Pictures from Sunday's smog enshrouded Beijing Marathon did little to enhance China's reputation as one of the world's most polluted nations. While such characterizations are well-founded, Party officials in the nation's capital are not idly sitting on their hands waiting for the next sky-blue day, even if reforms are seen by many as too little, too late.
In a new move aimed at cleaning up the air across China, state-owned energy behemoth Sinopec (中国石化) has announced it is diving into the Middle Kingdom's almost untapped geothermal energy reserves. Development of this economy is expected to be concentrated in Sichuan, Tibet and Yunnan, where geothermal activity is at its most abundant.
Generating sustainable electricity from superheated underground water is a concept that has been around for more than a century. However, less than 30 countries currently employ the technology used to harness subterranean steam and heat most often associated with hot springs and geysers and turn it into energy. China is one of these, but until now, production has been on a minuscule scale.
Following its establishment of dedicated geothermal entity Star Petroleum, Sinopec has invested a reported one billion yuan (US$163 million) in ten experimental power generation facilities on the east coast. Plans are now underway to considerably expand operations. Zhou Zongying, an employee with knowledge of the research, told South China Morning Post:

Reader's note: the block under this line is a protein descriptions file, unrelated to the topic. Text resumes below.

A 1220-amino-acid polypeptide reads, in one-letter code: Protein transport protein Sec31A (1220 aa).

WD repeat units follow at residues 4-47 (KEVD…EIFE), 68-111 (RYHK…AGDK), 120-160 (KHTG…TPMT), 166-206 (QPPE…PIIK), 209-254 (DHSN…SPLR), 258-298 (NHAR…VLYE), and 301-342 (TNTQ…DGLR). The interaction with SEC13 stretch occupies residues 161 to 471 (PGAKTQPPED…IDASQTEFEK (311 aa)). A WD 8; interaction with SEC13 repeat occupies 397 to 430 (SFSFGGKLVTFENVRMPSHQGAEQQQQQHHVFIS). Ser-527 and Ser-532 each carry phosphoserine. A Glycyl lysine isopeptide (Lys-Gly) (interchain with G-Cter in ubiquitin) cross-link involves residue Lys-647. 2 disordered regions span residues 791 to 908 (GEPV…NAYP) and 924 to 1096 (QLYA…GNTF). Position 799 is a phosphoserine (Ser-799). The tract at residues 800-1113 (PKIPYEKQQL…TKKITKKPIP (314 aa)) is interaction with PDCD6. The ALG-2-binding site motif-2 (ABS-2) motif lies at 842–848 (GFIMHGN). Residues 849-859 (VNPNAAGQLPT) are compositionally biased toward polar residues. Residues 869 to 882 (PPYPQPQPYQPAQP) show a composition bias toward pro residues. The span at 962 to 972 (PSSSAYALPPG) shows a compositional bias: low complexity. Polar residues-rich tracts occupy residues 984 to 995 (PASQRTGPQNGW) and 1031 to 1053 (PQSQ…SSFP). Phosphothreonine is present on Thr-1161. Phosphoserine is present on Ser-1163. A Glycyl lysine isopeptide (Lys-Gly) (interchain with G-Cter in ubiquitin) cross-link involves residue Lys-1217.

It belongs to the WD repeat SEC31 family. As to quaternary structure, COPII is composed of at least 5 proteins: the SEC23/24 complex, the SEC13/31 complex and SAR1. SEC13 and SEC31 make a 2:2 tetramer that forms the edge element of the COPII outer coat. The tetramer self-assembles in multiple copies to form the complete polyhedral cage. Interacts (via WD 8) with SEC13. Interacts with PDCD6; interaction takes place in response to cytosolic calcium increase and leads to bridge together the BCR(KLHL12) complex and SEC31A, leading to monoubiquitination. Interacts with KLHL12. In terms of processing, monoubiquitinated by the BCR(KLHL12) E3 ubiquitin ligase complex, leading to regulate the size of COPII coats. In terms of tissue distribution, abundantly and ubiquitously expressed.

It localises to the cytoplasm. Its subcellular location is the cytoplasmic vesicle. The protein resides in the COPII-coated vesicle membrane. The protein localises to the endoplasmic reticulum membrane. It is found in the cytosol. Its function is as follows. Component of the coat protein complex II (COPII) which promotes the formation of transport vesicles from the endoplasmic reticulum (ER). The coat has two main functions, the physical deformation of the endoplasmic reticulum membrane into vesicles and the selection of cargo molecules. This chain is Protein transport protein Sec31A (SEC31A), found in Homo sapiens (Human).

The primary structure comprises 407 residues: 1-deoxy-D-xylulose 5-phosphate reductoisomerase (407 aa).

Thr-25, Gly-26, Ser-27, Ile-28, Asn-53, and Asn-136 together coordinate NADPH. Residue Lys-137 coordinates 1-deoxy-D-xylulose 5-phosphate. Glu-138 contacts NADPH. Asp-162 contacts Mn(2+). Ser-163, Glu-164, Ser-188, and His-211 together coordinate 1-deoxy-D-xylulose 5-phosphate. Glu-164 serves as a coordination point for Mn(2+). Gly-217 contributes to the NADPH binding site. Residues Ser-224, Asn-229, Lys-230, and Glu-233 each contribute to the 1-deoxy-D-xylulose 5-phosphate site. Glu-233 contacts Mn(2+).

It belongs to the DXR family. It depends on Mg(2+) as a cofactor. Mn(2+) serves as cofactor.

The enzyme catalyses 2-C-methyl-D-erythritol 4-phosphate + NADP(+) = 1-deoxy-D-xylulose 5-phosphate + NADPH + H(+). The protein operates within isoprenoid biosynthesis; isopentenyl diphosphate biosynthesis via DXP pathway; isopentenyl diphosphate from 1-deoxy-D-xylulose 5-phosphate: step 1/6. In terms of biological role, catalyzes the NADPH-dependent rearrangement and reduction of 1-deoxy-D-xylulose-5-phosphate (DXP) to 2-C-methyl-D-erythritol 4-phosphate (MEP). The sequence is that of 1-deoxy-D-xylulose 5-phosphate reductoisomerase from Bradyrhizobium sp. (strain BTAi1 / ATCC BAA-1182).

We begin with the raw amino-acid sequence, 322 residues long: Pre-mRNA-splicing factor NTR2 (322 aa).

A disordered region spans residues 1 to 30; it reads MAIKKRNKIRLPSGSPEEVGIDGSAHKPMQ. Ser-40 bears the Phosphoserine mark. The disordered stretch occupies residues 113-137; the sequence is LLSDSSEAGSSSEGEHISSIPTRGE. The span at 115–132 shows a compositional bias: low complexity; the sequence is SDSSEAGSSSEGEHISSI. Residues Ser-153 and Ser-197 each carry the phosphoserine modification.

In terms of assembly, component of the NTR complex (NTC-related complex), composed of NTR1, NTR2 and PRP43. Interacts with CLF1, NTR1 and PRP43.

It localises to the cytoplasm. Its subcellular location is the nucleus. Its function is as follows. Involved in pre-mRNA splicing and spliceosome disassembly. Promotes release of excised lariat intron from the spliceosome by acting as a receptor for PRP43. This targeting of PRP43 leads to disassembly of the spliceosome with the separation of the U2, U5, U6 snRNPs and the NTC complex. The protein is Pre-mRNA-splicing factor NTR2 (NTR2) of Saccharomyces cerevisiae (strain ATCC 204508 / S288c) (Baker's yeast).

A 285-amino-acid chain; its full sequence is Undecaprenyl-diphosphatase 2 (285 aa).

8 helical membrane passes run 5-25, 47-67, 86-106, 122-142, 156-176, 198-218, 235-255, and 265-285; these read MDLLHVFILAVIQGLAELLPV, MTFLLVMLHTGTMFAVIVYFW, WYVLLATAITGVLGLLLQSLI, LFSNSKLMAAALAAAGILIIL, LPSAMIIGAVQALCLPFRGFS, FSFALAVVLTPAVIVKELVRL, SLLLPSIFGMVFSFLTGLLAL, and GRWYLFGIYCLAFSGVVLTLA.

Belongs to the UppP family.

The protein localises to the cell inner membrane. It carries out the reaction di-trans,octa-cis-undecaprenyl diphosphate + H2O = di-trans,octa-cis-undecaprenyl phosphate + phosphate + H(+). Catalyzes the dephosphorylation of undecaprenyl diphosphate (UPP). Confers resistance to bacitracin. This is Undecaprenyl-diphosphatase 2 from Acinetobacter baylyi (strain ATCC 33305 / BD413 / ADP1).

So far, geothermal energy's development has been limited by the high initial investment required, but as more local governments are imposing restrictions on coal-fired heat and power generation, geothermal energy will have more room for development.
The geothermal sphere of China's economy is barely in its infancy despite lofty goals announced nearly a decade ago. Statistics compiled by the Geothermal Energy Association for 2013 show China produced only 27 megawatts of electricity from this type of energy — 0.008 percent of that harnessed by world leader, the United States in the same year. Growth is initially expected to be strongest in the radiant heating sector — replacing some coal use — with high-capacity electricity generation coming later.
Sinopec has not unveiled any concrete plans for expanded geothermal electricity generation in western China, but Yunnan should stand to benefit. The province has 706 hot springs — second only to Tibet — and thermally heated water often tops out at 250 degrees centigrade in the province, or 100 degrees hotter than that needed for standard electricity production.
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